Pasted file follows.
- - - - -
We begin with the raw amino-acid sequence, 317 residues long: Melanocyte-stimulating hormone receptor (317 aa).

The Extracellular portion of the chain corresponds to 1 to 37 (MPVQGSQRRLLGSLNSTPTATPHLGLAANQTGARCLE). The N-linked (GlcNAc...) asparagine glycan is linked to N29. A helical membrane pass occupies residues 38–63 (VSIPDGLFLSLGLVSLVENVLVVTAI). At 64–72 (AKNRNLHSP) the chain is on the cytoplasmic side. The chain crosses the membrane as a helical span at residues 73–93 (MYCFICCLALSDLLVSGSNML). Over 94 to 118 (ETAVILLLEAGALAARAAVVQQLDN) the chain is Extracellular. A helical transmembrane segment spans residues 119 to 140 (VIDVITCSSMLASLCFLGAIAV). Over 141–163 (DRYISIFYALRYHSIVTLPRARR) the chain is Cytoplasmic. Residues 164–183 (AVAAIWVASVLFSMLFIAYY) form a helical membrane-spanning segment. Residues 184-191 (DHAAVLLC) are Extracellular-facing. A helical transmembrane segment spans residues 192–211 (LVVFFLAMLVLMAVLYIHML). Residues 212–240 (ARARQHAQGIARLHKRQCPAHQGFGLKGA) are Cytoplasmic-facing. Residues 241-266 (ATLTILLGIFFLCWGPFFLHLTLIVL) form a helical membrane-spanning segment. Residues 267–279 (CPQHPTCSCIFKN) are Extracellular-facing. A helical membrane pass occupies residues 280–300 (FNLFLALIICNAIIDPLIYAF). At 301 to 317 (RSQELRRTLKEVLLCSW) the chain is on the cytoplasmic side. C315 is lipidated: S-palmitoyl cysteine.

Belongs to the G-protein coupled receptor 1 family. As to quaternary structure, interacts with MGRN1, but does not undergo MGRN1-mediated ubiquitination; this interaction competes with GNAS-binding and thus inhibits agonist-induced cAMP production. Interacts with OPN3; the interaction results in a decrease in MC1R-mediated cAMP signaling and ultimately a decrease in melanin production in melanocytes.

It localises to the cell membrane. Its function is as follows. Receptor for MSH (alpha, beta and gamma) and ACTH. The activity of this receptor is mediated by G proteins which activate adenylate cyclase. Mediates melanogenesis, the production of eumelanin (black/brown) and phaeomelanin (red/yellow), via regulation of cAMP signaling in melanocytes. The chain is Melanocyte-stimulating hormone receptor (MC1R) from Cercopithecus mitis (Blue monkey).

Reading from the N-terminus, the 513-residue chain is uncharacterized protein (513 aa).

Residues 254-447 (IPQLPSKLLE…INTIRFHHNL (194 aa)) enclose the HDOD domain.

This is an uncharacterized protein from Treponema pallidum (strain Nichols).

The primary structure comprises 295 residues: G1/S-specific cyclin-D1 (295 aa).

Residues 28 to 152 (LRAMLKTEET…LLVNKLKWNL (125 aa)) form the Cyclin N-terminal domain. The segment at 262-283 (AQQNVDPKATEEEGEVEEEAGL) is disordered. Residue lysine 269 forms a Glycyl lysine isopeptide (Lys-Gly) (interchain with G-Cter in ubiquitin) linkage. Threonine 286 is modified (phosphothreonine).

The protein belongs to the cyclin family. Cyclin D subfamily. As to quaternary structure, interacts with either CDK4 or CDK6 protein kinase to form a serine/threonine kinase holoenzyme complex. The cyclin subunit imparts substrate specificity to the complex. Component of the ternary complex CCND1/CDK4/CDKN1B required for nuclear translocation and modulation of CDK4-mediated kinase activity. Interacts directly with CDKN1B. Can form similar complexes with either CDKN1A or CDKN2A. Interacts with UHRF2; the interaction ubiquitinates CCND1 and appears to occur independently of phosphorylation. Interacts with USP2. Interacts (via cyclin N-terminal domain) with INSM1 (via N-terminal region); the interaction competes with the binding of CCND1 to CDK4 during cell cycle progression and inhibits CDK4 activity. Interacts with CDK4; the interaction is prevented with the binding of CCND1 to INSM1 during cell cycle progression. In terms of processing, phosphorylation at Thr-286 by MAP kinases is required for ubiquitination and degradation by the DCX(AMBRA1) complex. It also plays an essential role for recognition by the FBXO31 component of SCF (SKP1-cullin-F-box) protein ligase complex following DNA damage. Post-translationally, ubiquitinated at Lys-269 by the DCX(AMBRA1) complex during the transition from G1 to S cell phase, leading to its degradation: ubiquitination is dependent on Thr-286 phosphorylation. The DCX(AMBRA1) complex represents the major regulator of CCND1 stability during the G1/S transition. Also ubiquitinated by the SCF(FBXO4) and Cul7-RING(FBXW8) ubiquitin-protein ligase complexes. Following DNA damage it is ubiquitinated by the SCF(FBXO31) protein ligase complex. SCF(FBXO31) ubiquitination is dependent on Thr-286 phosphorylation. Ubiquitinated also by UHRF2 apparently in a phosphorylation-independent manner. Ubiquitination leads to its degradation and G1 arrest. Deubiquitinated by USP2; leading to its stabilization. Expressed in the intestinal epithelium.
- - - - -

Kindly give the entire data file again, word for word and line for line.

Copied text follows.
We begin with the raw amino-acid sequence, 317 residues long: Melanocyte-stimulating hormone receptor (317 aa).

The Extracellular portion of the chain corresponds to 1 to 37 (MPVQGSQRRLLGSLNSTPTATPHLGLAANQTGARCLE). The N-linked (GlcNAc...) asparagine glycan is linked to N29. A helical membrane pass occupies residues 38–63 (VSIPDGLFLSLGLVSLVENVLVVTAI). At 64–72 (AKNRNLHSP) the chain is on the cytoplasmic side. The chain crosses the membrane as a helical span at residues 73–93 (MYCFICCLALSDLLVSGSNML). Over 94 to 118 (ETAVILLLEAGALAARAAVVQQLDN) the chain is Extracellular. A helical transmembrane segment spans residues 119 to 140 (VIDVITCSSMLASLCFLGAIAV). Over 141–163 (DRYISIFYALRYHSIVTLPRARR) the chain is Cytoplasmic. Residues 164–183 (AVAAIWVASVLFSMLFIAYY) form a helical membrane-spanning segment. Residues 184-191 (DHAAVLLC) are Extracellular-facing. A helical transmembrane segment spans residues 192–211 (LVVFFLAMLVLMAVLYIHML). Residues 212–240 (ARARQHAQGIARLHKRQCPAHQGFGLKGA) are Cytoplasmic-facing. Residues 241-266 (ATLTILLGIFFLCWGPFFLHLTLIVL) form a helical membrane-spanning segment. Residues 267–279 (CPQHPTCSCIFKN) are Extracellular-facing. A helical membrane pass occupies residues 280–300 (FNLFLALIICNAIIDPLIYAF). At 301 to 317 (RSQELRRTLKEVLLCSW) the chain is on the cytoplasmic side. C315 is lipidated: S-palmitoyl cysteine.

Belongs to the G-protein coupled receptor 1 family. As to quaternary structure, interacts with MGRN1, but does not undergo MGRN1-mediated ubiquitination; this interaction competes with GNAS-binding and thus inhibits agonist-induced cAMP production. Interacts with OPN3; the interaction results in a decrease in MC1R-mediated cAMP signaling and ultimately a decrease in melanin production in melanocytes.

It localises to the cell membrane. Its function is as follows. Receptor for MSH (alpha, beta and gamma) and ACTH. The activity of this receptor is mediated by G proteins which activate adenylate cyclase. Mediates melanogenesis, the production of eumelanin (black/brown) and phaeomelanin (red/yellow), via regulation of cAMP signaling in melanocytes. The chain is Melanocyte-stimulating hormone receptor (MC1R) from Cercopithecus mitis (Blue monkey).

Reading from the N-terminus, the 513-residue chain is uncharacterized protein (513 aa).

Residues 254-447 (IPQLPSKLLE…INTIRFHHNL (194 aa)) enclose the HDOD domain.

This is an uncharacterized protein from Treponema pallidum (strain Nichols).

The primary structure comprises 295 residues: G1/S-specific cyclin-D1 (295 aa).

Residues 28 to 152 (LRAMLKTEET…LLVNKLKWNL (125 aa)) form the Cyclin N-terminal domain. The segment at 262-283 (AQQNVDPKATEEEGEVEEEAGL) is disordered. Residue lysine 269 forms a Glycyl lysine isopeptide (Lys-Gly) (interchain with G-Cter in ubiquitin) linkage. Threonine 286 is modified (phosphothreonine).

The protein belongs to the cyclin family. Cyclin D subfamily. As to quaternary structure, interacts with either CDK4 or CDK6 protein kinase to form a serine/threonine kinase holoenzyme complex. The cyclin subunit imparts substrate specificity to the complex. Component of the ternary complex CCND1/CDK4/CDKN1B required for nuclear translocation and modulation of CDK4-mediated kinase activity. Interacts directly with CDKN1B. Can form similar complexes with either CDKN1A or CDKN2A. Interacts with UHRF2; the interaction ubiquitinates CCND1 and appears to occur independently of phosphorylation. Interacts with USP2. Interacts (via cyclin N-terminal domain) with INSM1 (via N-terminal region); the interaction competes with the binding of CCND1 to CDK4 during cell cycle progression and inhibits CDK4 activity. Interacts with CDK4; the interaction is prevented with the binding of CCND1 to INSM1 during cell cycle progression. In terms of processing, phosphorylation at Thr-286 by MAP kinases is required for ubiquitination and degradation by the DCX(AMBRA1) complex. It also plays an essential role for recognition by the FBXO31 component of SCF (SKP1-cullin-F-box) protein ligase complex following DNA damage. Post-translationally, ubiquitinated at Lys-269 by the DCX(AMBRA1) complex during the transition from G1 to S cell phase, leading to its degradation: ubiquitination is dependent on Thr-286 phosphorylation. The DCX(AMBRA1) complex represents the major regulator of CCND1 stability during the G1/S transition. Also ubiquitinated by the SCF(FBXO4) and Cul7-RING(FBXW8) ubiquitin-protein ligase complexes. Following DNA damage it is ubiquitinated by the SCF(FBXO31) protein ligase complex. SCF(FBXO31) ubiquitination is dependent on Thr-286 phosphorylation. Ubiquitinated also by UHRF2 apparently in a phosphorylation-independent manner. Ubiquitination leads to its degradation and G1 arrest. Deubiquitinated by USP2; leading to its stabilization. Expressed in the intestinal epithelium.